by Father Frank Mann
This time of the year can often be a difficult and tumultuous one for many individuals. Recently, a 19-year-old man jumped to his death from the east tower of the Brooklyn Bridge. He was on top of the tower for approximately 45 minutes before ending his life. During that time, traffic was halted on the bridge as the NYPD’s Emergency Services Unit and other personnel scrambled to get to him.
Often, many of us never really take notice that perhaps we ourselves or someone whom we know may be afflicted with a personal misery so severe that it can end in suicide. No one can argue the harsh fact that depression can often kill. This insidious disease is both brutal and debilitating. It can hurl its prey into a hellish cauldron of despair, an immobilizing and maddening nightmare. Depression is an existential tsunami that takes its raging toll and gradually erodes one’s ability to experience meaning and enjoyment in life. It suffocates and mummifies the tormented and entrapped soul, rendering the individual unable to touch the world.
The artist Edvard Munch illustrates this angst best in his world-renowned painting, “The Scream.” The most subjectively accurate description in literature of this affliction can be found in William Styron’s “Darkness Visible.” The devastating descent into depression is described by Styron as “the despair beyond despair.” Styron offers an intimate and personal portrait of the agonizing sting of this illness, revealing the relentless anguish of a mind he describes as being “desperate unto death.”
There are readily available treatments for depression. Likewise, the person who suffers needs to be assured and reminded that it is not he or she, but the depression itself, that is “doing the talking.” The disruptive and destructively pervasive nature of this illness does not have to be triumphant. There is, as the well-known Christian hymn states, “…a balm in Gilead.” Welcomed healing and assured hope often lifts the weighted curtain that separates the light from the darkness.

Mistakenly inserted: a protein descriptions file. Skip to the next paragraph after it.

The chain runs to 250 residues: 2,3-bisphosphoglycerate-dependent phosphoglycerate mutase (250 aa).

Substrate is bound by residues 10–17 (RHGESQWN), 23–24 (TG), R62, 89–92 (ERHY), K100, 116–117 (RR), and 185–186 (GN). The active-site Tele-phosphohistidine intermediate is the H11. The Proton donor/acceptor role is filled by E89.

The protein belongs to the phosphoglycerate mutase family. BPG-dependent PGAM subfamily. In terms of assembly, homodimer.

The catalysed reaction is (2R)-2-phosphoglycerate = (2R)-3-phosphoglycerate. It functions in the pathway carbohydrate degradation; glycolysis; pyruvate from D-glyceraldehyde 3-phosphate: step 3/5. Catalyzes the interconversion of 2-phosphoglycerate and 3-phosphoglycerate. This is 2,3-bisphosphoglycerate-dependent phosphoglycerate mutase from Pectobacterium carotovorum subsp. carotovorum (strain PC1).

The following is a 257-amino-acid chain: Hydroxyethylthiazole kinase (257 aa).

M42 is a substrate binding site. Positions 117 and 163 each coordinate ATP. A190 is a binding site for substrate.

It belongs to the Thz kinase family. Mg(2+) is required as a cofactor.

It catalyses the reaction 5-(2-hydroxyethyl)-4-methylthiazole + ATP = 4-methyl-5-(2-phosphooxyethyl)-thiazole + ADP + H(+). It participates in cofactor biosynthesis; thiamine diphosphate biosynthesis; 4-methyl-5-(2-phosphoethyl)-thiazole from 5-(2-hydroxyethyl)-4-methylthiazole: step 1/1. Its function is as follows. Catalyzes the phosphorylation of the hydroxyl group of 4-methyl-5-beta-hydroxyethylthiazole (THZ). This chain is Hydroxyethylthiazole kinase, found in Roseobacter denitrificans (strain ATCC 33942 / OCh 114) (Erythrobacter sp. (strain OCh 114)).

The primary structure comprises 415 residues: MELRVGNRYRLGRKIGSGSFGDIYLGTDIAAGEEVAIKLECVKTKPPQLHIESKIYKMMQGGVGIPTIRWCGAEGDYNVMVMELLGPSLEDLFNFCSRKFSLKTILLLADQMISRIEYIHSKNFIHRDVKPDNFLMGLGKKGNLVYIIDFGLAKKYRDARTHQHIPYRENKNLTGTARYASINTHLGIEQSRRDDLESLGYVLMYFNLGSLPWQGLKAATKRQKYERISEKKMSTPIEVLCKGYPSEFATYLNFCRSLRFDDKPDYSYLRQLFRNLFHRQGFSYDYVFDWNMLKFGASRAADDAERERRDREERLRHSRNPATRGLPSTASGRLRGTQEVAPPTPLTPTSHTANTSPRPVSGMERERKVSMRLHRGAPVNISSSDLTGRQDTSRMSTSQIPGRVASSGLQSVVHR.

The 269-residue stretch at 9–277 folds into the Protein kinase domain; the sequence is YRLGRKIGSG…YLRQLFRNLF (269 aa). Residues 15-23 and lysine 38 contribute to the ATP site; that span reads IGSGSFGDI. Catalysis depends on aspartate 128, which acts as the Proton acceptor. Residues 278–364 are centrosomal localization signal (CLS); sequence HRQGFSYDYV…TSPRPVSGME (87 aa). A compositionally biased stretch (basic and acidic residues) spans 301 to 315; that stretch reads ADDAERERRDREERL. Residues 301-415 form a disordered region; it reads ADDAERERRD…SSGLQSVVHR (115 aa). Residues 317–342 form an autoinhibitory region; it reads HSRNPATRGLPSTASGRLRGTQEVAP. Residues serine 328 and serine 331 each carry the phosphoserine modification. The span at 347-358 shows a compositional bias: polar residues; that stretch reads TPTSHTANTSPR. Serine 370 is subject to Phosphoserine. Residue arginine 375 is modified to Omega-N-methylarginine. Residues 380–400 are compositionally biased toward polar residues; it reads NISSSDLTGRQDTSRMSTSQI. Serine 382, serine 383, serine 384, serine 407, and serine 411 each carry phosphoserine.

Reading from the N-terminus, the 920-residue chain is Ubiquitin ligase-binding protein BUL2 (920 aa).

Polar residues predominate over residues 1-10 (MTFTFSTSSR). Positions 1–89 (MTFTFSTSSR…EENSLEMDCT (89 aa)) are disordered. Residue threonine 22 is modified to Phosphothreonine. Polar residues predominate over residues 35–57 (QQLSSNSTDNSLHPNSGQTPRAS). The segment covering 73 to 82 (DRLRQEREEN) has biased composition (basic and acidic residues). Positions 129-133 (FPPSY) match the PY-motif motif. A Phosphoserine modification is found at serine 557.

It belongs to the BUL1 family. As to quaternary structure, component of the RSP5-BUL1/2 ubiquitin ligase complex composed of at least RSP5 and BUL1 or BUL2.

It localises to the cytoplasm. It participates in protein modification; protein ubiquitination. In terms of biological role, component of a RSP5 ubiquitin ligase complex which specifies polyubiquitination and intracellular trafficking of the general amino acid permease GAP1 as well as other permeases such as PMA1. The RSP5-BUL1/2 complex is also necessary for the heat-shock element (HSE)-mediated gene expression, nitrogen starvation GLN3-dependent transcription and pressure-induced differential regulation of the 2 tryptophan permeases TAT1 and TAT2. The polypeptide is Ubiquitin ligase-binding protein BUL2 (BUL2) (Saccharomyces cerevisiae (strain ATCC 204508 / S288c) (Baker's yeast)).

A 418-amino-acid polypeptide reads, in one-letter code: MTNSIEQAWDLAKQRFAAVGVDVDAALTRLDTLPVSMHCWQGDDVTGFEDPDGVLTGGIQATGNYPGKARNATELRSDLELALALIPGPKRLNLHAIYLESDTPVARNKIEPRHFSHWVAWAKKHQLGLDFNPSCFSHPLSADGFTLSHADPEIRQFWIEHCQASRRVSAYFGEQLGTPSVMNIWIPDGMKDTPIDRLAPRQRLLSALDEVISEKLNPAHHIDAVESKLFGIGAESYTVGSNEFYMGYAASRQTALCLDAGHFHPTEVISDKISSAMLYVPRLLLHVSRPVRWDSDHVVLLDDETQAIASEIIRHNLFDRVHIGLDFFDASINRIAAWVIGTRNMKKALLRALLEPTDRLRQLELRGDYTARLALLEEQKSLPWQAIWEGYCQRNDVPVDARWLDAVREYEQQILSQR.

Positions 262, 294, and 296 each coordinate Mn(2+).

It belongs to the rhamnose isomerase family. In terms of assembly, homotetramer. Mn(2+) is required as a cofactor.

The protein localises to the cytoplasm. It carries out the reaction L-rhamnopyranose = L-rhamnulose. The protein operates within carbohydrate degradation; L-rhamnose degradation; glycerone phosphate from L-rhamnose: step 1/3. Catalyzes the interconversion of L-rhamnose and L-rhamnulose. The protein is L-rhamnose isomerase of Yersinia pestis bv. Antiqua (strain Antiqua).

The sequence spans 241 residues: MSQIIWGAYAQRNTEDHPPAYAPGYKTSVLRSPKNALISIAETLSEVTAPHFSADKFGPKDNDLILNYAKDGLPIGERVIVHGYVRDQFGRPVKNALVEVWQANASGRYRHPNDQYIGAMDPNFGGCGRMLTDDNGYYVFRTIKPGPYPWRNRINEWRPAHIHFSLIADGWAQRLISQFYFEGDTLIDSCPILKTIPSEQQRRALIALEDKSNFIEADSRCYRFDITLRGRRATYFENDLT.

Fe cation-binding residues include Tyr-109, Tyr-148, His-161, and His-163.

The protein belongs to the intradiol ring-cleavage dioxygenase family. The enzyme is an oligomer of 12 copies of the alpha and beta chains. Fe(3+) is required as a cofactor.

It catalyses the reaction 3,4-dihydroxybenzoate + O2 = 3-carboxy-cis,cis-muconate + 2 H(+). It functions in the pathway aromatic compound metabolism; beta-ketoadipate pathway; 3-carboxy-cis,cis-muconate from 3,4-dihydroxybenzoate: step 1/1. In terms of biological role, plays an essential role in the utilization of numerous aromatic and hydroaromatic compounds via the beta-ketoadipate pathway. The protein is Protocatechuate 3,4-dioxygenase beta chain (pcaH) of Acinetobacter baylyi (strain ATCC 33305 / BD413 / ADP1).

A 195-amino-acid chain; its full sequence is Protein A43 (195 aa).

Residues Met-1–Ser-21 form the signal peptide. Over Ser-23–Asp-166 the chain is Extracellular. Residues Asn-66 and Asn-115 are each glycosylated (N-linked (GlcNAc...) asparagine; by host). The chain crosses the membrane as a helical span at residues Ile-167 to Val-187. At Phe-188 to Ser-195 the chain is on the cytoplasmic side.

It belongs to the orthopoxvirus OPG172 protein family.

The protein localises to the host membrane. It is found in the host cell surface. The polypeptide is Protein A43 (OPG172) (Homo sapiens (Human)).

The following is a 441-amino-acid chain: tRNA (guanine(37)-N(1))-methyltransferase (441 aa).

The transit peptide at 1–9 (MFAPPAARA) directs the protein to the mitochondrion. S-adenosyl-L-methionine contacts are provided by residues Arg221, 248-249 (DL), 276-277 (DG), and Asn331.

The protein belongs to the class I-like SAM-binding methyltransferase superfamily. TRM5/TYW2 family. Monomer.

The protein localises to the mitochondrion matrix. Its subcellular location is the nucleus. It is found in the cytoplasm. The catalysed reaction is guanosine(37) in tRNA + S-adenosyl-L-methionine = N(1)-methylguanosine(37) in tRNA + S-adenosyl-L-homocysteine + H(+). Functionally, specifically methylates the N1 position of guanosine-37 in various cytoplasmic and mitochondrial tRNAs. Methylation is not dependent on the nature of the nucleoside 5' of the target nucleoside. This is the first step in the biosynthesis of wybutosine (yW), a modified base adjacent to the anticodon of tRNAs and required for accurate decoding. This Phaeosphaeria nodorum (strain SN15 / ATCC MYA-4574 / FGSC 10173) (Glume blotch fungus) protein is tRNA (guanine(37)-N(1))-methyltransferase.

If you have a loved one struggling to cope with depression, offer your generous gift of help. Try not to leave that individual alone. Most certainly, if you are in such distress, overwhelmed or experiencing a crisis or feeling suicidal, call the 24-hour Samaritan hotline (212-673-3000) or the U.S. National Suicide Prevention Lifeline at 800-273-TALK (8255). These “centers” offer compassionate and trained individuals who can provide free, accessible and immediate emotional support in complete confidence. Likewise, go to or take the individual in crisis to an emergency room or to a medical or mental health professional. One must never hesitate or be embarrassed to ask anyone for help. Depression can be successfully treated with timely intervention.
The vast majority of individuals who suffer do indeed survive and abundantly thrive. Readers of The Tablet can attend an important presentation at St. Sebastian Church-Auditorium, Woodside, on Jan. 13, 2013 at 3 p.m. Project Connect (of the Child Health Partership at St. John’s University) will consider the elements of suicide, what to look for, how to help, reach out and cope. All are invited. For more information, call St. Sebastian’s at 718-429-4442.